Mortimer Road


Look at a street map of Penistone, and you will notice the road south out of the town is called Mortimer Road. Nothing remarkable about that, you might think, until you notice that it continues to be called Mortimer Road for many miles, crossing the A616 and meandering on through mainly empty countryside until it reaches the A57 (Sheffield to Glossop road).

It was the idea of, and named after, Hans Winthrop Mortimer (1734-1807), Lord of the Manor of Bamford who also owned property in Essex and London, where there is a Mortimer Street on the family’s ancestral lands. His road, turnpiked in the 1770s, continued through Bamford to Grindleford in north Derbyshire, following roughly the line of an old packhorse track known as Halifax Gate – used for the transport of wool and finished goods to and from the textile districts of the West Riding. At each end it connected with other turnpikes, providing, in theory, a convenient and direct link between the two districts.

Sadly it was not a success: there was never enough traffic for such a sparsely-inhabited and inhospitable moorland area, and the road’s steep inclines would have been another off-putting factor – even though diversions had been introduced to ease the steepest parts of the original packhorse route. And so today the road remains a delightful drive out on a sunny afternoon with an attractive country inn at Strines, bilberries galore in season, and some interesting roadside features for the milestone enthusiast:

Approximately 2 miles south of Penistone the road crosses, by Cranberry Farm (a former inn), an old saltway (with some interesting milestones), and just under 200 yards beyond this, at the top of a steep slope down to the river (the Little Don), is a take-off stone (grid ref approx SE 2460 0065). An extra horse was required wherever the gradient of a hill was steeper than 1:9 to help pull vehicles up it; at the take-off stone the horse was to be unhitched and taken back down the hill.

At the bottom of the hill Mortimer Road crosses the present A616 at Midhopestones. Formerly the Langsett, Wadsley and Sheffield Turnpike this road connected at the Flouch with the old saltway, later turnpiked, connecting Barnsley and Manchester. An interesting old milestone survives at Midhopestones, on what was an earlier line of the Sheffield road before Underbank Reservoir was built in the early 20th century: go into the grounds (this may be trespassing) of a derelict building at the crossroads, and beyond it is another derelict building; the milestone is by the entrance to this, showing mileages to Sheffield (11), Manchester (28), Huddersfield (13) and Holmfirth (8).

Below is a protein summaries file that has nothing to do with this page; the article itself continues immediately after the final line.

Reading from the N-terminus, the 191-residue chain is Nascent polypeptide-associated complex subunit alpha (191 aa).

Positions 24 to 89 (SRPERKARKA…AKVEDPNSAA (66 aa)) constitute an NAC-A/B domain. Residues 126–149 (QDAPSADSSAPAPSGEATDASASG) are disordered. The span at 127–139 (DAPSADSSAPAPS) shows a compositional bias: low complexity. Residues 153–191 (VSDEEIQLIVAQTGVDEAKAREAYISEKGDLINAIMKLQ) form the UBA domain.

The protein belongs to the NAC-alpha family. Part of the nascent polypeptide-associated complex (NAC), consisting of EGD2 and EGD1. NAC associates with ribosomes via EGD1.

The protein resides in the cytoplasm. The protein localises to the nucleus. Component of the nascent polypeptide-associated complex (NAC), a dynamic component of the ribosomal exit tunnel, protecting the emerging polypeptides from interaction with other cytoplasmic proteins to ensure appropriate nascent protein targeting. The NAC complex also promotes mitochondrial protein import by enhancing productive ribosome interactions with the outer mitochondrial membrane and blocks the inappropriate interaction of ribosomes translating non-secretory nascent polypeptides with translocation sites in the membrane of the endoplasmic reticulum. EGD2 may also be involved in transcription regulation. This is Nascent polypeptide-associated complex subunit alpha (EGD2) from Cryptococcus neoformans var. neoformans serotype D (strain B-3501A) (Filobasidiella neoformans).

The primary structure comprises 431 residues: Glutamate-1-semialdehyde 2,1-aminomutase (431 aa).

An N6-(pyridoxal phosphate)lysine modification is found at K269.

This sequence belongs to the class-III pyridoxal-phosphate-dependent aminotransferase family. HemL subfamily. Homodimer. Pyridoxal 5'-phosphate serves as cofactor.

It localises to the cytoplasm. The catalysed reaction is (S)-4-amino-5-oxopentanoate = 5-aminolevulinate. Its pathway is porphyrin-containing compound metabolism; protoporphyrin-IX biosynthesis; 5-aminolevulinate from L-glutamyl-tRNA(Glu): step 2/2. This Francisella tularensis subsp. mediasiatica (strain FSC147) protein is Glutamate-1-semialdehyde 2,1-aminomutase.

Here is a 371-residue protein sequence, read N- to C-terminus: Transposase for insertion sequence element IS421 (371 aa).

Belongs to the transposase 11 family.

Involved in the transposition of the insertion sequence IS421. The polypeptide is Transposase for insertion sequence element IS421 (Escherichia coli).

After Midhopestones Mortimer Road now goes through a long stretch of beautiful, unpopulated countryside, crossing several valleys with steep descents and climbs – and some lovely views. With only moorland to the right (west) and a few roads leading down eastwards towards various villages (Bolsterstone, Ewden and Bradfield).

At one of these stands an old guide-stoop, dated 1740 (so before the turnpike was built), showing directions and distances to Penistone (25), Sheffield (9), Hope (9) and Bradfield (2). These distances are rather curious: Penistone is about 6 statute miles and Hope 12 from this point (the traditional local miles would have been less): perhaps the surveyor was not terribly bothered about accuracy.  There is some debate whether the R on the stone stands for Right or Road.

These guide-stoops were erected at cross-roads on moorlands and other areas “where intelligence is difficult to be had” in the 18th century on the orders of the County Justices, and there are several in the Bradfield parish area.

Although there are no surviving milestones on the road there is one more stone of interest just before the Strines Inn.  This is a second take-off stone; the Mortimer Road take-off stones are two of only four or five known anywhere in the country.

Just over a mile beyond the inn the road enters Derbyshire; there are a number of boundary stones following the line of this north-westwards over the moor.

Source: Howard Smith: Mortimer Road: the turnpike that failed (1981).

RWH/ updated April 2017